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Today’s demonstration is different to those that went before. It has in it the seeds and promise of change

BILL GREENSHIELDS explains why People’s Assembly activists are hitting the streets of London today

TENS of thousands of people from all walks of life will be taking to the London streets this weekend to demand an end to Theresa May’s shambolic “anti-people” administration, and to call for an immediate general election.

“Britain is Broken” is the slogan of the demonstration, and it is certainly true that the current chaotic, aggressively divided and threatening nature of parliamentary politics — represented so clearly by the Brexit fiasco — indicates a society under extreme stress.

But it is not the European Union “debate” that is the origin of the division. 

The predictably dismissive attitude to the decision of the British people to leave the EU has only added fuel to the fire of class division, increasing exploitation, spiralling wealth inequality and suffering caused by the “austerity” attacks on public services, workers rights and living standards — that fire having been ignited a decade ago by the sparks flying from the 2008 financial crisis and economic collapse.

It was partly the handling of that crisis by the British government and the institutions of world capital that led to the Brexit vote. 

Those institutions have shown that they find the will of the people unacceptable, just as they have throughout the 10 years of the economic crisis and its consequences.

Public services have been cut, slashed and cut again. And the reduction in service levels is intended to undermine our confidence in those services and pave the way for further privatisation to meet the fat-cat privateers’ demand for new sources of profit.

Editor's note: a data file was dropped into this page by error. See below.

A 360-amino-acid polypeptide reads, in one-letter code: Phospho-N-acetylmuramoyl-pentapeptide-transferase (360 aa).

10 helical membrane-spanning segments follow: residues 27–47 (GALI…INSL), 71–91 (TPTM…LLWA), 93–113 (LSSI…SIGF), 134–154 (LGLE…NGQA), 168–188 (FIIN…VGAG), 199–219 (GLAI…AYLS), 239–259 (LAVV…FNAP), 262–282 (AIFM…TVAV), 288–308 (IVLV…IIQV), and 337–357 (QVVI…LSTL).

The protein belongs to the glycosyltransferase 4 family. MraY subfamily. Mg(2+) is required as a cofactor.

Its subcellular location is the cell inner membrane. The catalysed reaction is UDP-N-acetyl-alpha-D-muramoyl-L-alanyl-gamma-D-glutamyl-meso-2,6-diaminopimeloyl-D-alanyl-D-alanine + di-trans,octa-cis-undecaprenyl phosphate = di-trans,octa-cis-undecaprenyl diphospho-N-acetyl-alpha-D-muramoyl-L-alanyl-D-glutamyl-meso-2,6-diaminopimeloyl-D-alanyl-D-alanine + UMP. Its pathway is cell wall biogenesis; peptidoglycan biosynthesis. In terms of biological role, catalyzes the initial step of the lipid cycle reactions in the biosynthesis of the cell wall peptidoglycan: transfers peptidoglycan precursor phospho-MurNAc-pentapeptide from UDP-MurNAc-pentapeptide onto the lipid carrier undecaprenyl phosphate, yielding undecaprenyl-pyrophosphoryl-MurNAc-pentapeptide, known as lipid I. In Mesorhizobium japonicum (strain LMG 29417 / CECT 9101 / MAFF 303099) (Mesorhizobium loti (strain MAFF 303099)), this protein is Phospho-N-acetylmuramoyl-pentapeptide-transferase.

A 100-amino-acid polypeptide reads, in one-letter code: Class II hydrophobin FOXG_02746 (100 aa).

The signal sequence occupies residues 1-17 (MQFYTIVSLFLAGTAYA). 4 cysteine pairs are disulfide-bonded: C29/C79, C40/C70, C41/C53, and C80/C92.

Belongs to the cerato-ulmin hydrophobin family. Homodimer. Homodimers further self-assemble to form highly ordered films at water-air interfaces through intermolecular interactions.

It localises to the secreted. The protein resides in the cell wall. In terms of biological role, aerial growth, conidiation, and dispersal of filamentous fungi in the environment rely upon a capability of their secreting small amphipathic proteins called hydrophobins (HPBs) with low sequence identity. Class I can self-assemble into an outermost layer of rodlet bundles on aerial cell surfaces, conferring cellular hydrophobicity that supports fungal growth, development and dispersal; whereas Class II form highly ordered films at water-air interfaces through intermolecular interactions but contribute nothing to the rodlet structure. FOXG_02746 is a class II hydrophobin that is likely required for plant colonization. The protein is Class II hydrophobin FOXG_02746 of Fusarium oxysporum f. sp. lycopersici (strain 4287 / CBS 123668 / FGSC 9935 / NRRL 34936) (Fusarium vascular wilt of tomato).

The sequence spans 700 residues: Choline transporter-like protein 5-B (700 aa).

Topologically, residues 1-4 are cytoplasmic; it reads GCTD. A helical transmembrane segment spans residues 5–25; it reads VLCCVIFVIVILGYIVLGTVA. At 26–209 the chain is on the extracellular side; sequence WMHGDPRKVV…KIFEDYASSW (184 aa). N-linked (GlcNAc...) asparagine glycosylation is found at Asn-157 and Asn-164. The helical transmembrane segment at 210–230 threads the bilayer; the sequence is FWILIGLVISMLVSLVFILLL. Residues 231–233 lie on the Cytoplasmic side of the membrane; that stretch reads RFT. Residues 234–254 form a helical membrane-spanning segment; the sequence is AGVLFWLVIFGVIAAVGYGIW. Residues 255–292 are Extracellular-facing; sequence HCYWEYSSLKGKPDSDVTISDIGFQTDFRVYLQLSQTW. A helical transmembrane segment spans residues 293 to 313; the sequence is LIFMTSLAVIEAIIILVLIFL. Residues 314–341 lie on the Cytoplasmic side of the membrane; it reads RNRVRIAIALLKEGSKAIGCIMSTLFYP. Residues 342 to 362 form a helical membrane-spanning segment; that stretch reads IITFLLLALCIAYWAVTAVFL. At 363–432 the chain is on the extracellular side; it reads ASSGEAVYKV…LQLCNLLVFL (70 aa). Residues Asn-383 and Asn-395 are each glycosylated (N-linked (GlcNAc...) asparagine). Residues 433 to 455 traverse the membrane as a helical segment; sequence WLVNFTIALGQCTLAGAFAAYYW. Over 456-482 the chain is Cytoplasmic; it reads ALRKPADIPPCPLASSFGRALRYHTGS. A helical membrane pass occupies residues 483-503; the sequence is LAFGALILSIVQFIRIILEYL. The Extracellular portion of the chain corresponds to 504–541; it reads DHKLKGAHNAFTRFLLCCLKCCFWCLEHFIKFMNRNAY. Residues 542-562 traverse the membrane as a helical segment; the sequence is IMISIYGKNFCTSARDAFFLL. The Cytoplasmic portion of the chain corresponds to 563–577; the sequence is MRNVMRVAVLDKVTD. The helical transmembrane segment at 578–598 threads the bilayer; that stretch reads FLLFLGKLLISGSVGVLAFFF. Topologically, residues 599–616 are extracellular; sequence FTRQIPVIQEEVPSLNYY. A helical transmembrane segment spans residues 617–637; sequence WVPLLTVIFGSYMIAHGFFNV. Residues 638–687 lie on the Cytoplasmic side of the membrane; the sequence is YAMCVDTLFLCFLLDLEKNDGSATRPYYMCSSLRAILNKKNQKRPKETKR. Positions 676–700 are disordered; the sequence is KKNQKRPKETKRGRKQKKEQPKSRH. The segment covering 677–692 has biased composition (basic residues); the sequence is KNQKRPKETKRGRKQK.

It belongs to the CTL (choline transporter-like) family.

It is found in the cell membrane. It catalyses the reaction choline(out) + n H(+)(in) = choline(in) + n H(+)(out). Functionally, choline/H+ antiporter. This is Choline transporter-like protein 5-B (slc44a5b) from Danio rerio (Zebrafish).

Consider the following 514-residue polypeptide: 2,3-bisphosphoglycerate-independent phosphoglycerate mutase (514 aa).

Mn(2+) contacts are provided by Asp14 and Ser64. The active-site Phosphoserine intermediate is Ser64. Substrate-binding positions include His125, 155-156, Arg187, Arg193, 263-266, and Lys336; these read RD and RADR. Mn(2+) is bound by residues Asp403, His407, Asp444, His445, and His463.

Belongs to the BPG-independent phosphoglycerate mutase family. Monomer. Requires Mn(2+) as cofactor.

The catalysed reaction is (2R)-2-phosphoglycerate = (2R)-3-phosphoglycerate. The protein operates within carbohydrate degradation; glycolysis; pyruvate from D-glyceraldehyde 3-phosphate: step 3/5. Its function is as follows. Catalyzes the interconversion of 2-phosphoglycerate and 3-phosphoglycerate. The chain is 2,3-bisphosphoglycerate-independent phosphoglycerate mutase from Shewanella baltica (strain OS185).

Increasing numbers of hospital patients are stored on trolleys in corridors as the beds crisis deepens — and NHS managers now join with staff, trade unions and community groups in saying that lives are lost and threatened daily, and that they can no longer cope. 

School head teachers and education unions point to the massive underfunding of schools, while further and higher education provision is increasing distorted by the competitive search for extra private funds to provide what is now known as their “product.”

Emergency services — police, ambulance and fire — are reduced to levels that are emergencies in themselves.

In the shadow of Parliament just a week ago a homeless man, Gyula Remes, a kitchen assistant, died of exposure while trying to avoid the cold by sleeping in a tunnel. 

Hundreds of thousands of young people are unable to leave the parental home due to the lack of housing and escalating rents, while “sofa-surfing” has become one of broken Britain’s fastest-growing activities.

We have more tax cuts for more billionaires than ever before at the same time as more charitable foodbanks for the desperate — struggling to meet the needs of over a million families. 

Payday loan sharks continue their vicious business despite government “concern.” 

The top 10 per cent own 70 per cent of all Britains’s wealth. The bottom 50 per cent own 1 or 2 per cent between us. 

Some 13.5 million British people, 21 per cent of the population, live in poverty, according to the Rowntree Foundation.

The benefits system — providing now for more people in work than jobless as real wages decline yet further — puts blocks, hurdles and sanctions in the way of more and more of us. 

The government’s universal credit system is in fact universally reviled — and even the Tories have to at least pretend to be thinking again.